Ms. GOBODO-MADIKIZELA: I really would like to see him get some kind of
pardon. Perhaps not a full pardon, but to be released. Let me put it this
way: I'd like to see him released one day before...

GROSS: Why?

Ms. GOBODO-MADIKIZELA: I think of all the perpetrators in the top echelons
of power under apartheid out there, and he has been more truthful than any of
them and he has really led the way to demonstrate what it is to be--for a
perpetrator who has done these terrible things to be remorseful. We are in a
phase in South Africa where we have embraced perpetrators, some of whom have
never even acknowledged wrongdoing. And I think that for him to spend the
rest of his life in prison being a scapegoat, that the scapegoat that he has
been both for the the privileged society and apartheid government, and as an
operative of apartheid, is not fair for him. And I think it would be more
healing for all to admit that De Kock was indeed working for the state and had
done something for whites in South Africa, for white people to acknowledge
that and for President de Klerk to acknowledge what De Kock did.

GROSS: It's Martin Luther King Day in the United States, and I'm wondering if
his civil rights work has had any influence on your thinking.

Ms. GOBODO-MADIKIZELA: It has absolutely had influence, not only on my
thinking, but on South Africans' thinking. In the 1960s, which was really the
beginning of the struggle, of the strong anti-apartheid struggle, we have been
influenced. And many of us in South Africa of my generation who at the time
belonged to the Black Consciousness movement were very influenced by Martin
Luther King and Steve Biko, who in fact drew a lot from Martin Luther King's
policies.

GROSS: What was it about King's work or thinking that most affected you
personally?

Ms. GOBODO-MADIKIZELA: It was the non-violence. It was the non-violence and
the empowerment of black people, the psychological empowerment of black
people. What we--and the resilience, just the resilience, staying on the
cause, the resilience to be non-violent. And for a long time, the struggle
against apartheid was a non-violent struggle. ...(Unintelligible) when I was
in high school, started off being non-violent. And the weapon that we learned
from Martin Luther King was to be psychologically sound, to be psychologically
proud to be black, to be proud of who we are and what we're capable of doing.
And many people in my generation still carry that with them, that sense of
pride, that sense of confidence, being able to stand up in the midst of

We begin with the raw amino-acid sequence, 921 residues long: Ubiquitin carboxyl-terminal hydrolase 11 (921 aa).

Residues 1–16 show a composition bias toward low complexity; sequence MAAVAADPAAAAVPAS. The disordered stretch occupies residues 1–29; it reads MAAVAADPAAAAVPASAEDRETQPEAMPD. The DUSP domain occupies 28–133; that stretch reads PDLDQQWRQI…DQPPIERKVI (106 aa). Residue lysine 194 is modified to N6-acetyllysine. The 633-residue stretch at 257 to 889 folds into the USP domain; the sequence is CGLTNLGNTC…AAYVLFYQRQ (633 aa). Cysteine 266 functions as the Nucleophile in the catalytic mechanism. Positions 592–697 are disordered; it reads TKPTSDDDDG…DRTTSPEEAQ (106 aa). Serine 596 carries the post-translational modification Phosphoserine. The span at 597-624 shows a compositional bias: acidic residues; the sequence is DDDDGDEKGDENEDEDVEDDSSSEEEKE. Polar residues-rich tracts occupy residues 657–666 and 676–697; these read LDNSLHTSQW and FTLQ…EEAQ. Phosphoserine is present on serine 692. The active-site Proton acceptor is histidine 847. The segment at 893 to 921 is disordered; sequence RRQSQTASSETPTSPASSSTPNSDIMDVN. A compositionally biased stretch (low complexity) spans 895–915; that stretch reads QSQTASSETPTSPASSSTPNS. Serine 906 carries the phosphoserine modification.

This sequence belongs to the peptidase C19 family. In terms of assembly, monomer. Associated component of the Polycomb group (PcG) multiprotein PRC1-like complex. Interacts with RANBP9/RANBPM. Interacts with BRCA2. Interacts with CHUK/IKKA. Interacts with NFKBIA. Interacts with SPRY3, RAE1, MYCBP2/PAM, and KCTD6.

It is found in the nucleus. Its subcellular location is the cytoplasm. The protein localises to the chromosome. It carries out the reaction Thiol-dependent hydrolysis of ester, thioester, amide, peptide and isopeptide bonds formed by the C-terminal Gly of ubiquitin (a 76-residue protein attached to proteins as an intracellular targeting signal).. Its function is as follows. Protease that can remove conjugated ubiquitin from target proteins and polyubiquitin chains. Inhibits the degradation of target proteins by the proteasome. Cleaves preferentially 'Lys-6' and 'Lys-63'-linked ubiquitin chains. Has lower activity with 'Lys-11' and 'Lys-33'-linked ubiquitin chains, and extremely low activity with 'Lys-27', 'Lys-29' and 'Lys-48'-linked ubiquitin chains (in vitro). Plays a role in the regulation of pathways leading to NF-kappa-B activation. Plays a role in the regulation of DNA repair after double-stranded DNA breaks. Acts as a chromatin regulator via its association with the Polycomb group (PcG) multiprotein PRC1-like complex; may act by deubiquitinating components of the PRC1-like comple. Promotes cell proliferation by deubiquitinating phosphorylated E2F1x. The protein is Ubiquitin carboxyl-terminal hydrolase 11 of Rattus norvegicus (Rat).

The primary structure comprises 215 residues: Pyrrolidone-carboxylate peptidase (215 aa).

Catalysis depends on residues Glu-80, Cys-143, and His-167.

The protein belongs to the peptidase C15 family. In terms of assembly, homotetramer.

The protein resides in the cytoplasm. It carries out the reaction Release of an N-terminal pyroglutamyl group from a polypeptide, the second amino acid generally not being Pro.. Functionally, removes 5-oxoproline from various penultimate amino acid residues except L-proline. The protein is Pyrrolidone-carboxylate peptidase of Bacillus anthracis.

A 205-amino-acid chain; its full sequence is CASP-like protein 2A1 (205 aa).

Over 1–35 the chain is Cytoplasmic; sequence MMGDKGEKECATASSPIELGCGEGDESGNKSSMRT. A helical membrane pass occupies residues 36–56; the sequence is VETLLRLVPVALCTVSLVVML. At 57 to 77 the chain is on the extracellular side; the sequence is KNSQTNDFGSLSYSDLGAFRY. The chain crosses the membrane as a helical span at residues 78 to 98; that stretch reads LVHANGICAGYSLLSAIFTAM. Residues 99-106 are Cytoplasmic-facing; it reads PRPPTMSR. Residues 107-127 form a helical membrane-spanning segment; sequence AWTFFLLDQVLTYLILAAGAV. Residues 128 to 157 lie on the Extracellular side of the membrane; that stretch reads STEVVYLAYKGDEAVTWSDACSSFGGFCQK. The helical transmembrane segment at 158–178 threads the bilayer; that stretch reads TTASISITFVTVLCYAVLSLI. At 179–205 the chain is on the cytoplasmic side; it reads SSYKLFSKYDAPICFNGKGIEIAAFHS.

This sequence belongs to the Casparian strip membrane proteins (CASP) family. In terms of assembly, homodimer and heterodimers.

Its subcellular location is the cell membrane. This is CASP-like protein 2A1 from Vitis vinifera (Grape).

adversity and just pressing on, that was the driving force for most of our
generation.

But then, you know, in the 1970s, the definition of what it is to be black and
what it is to be struggling against apartheid sort of changed.

GROSS: Well, I want to thank you so much for talking with us.

Ms. GOBODO-MADIKIZELA: Thank you very much, Terry.

GROSS: Pumla Gobodo-Madikizela is the author of "A Human Being Died That
Night: A South African Story of Forgiveness."

There's a new documentary about the freedom songs of the apartheid era. It's
called "Amandla! A Revolution in Four-Part Harmony." It will be released to
theaters next month and shown on HBO in the spring. From the soundtrack
recording, here's a song by the Robben Island Prison Singers.

(Soundbite of Robben Island Prison Singers)

GROSS: Coming up, David Bianculli reviews MTV's new animated series, "Clone
High USA." This is FRESH AIR.

(Soundbite of music)

* * * * * * * * * * * * * * * * * * * * * * * * * * * * * * * * * * *

Review: New MTV animated series "Clone High USA" is original and
weird
TERRY GROSS, host:

Tonight MTV premieres its new animated series, a show with a concept so
unusual TV critic David Bianculli says it just might catch on.

DAVID BIANCULLI reporting:

Last year MTV took everyone by surprise with a reality series called "The
Osbournes," which caught on way beyond all expectations. Over the summer Fox
scored big with "American Idol," a live variety show competition. And though
there were no breakout hits this fall, the new year already has brought some
popular, though outrageous, new series. There's "Joe Millionaire" on Fox,
which has women fighting over a pauper masquerading as a prince. There's also
"The Bachelorette" on ABC, which has last year's loser on "The Bachelor"
getting revenge by rejecting loser men instead. Both of them premiered in the